Alondra Nelson is Associate Professor of Sociology and also holds an appointment in the Institute for Research on Women and Gender (IRWaG). Her areas of specialization include race and ethnicity in the U.S.; gender and kinship; socio-historical studies of medicine, science and technology; and social and cultural theory. Nelson studies the production of knowledge about human difference in biomedicine and technoscience and the circulation of these ideas in the public sphere: Her research focuses on how science and its applications shape the social world, including aspects of personal identification, racial formation and collective action. In turn, she also explores the ways in which social groups challenge, engage and, in some instances, adopt and mobilize conceptualizations of race, ethnicity and gender derived from scientific and technical domains.
Professor Nelson is author of Body and Soul: The Black Panther Party and the Fight Against Medical Discrimination. She is currently investigating how claims about race and ancestry are marshaled together with genetic analysis in a range of social ventures, including family genealogy and ancestry, reparations politics and the formation of public and collective memory.
Books and Journal Issues
- Body and Soul: The Black Panther Party and the Fight Against Medical Discrimination. 2011. University of Minnesota Press.
- Genetics and the Unsettled Past: The Collision Between DNA, Race, and History. Co-Editor with Keith Wailoo and Catherine Lee. 2011. Rutgers University Press.
- Afrofuturism. Editor. Special Issue of Social Text, 2002. Duke University Press.
- Technicolor: Race, Technology, and Everyday Life. 2001. New York University Press.
Selected Articles and Book Chapters
(2011) ‘Reconciliation Projects: From Kinship to Justice,’ in Keith Wailoo, Alondra Nelson and Catherine Lee (eds.) Genetics and the Unsettled Past: The Collision Between DNA, Race, and History. New Brunswick: Rutgers University Press.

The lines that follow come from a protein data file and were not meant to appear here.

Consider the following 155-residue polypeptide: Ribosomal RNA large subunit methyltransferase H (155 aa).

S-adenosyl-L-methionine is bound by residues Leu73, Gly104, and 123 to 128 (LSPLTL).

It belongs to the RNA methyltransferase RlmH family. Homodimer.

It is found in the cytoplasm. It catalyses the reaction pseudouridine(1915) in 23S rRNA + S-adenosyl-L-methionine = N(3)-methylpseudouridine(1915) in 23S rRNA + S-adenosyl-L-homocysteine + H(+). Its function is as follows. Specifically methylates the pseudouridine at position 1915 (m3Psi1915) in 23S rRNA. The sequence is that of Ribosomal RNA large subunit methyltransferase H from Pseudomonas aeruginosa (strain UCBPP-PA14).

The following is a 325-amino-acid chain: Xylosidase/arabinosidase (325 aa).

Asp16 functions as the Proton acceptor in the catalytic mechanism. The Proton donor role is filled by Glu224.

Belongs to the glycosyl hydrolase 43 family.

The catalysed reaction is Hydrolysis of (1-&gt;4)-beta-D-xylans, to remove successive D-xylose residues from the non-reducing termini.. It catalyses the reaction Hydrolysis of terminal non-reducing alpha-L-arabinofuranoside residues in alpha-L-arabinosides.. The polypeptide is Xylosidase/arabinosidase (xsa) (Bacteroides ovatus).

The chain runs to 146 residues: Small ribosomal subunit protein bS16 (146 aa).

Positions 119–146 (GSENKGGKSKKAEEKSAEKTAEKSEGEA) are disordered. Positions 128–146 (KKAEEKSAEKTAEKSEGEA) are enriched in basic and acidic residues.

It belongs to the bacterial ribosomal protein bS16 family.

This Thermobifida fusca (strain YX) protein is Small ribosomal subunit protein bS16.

(2011) Alondra Nelson and Jeong Won Hwang, ‘Roots Revelations: Genetic Ancestry Testing and the YouTube Generation,’ in Peter Chow-White and Lisa Nakamura (eds.) Race After the Internet. New York: Routledge.
Clarke, Adele E., Janet Shim, Sara Shostak and Alondra Nelson (2009). ‘Biomedicalizing Genetic Health, Diseases and Identities,’ in Paul Atkinson, Peter Glasner, and Margaret Lock (eds.) Handbook of Genetics and Society: Mapping the New Genomic Era. London: Routledge.
(2009). ‘The Inclusion-and-Difference Paradox: A Review of Inclusion: The Politics of Difference in Medical Research by Steven Epstein,’ Social Identities 15: 741-43.
(2008). ‘Bio Science: Genetic Ancestry Testing and the Pursuit of African Ancestry,’ Social Studies of Science 38: 759-783.
(2008). ‘The Factness of Diaspora’, in Barbara Koenig, Sandra Soo-Jin Lee, and Sarah Richardson (eds.) Revisiting Race in a Genomic Age. New Brunswick, NJ: Rutgers University Press.
Bolnick, Deborah, Duana Fullwiley, Troy Duster, Richard Cooper, Joan H. Fujimura, Jonathan Kahn, Jay S. Kaufman, Jonathan Marks, Ann Morning, Alondra Nelson, et al. (2007). ‘The Business and Science of Ancestry Testing,’ Science 318 (5849): 399-400.
Braun, Lundy, Anne Fausto-Sterling, Duana Fullwiley, Evelynn Hammonds, Alondra Nelson, et al. (2007). ‘Racial categories in medical practice: How useful are they?’ Public Library of Science (PLoS): Medicine 4(9): 1423-1428.
(2006). ‘A Black Mass as Black Gothic: Myth and Medicine in African American Cultural Nationalism,’ in Lisa Gail Collins and Margo Crawford (eds.) New Thoughts on the Black Arts Movement. New Brunswick, NJ: Rutgers University Press.
- Big Ideas for the Next Decade (Chronicle Review): Social Life of DNA
- Henry Louis Gates's Extended Family (Chronicle Review)
- Interview with Dalton Conley on Genetics and the Social Construction of Race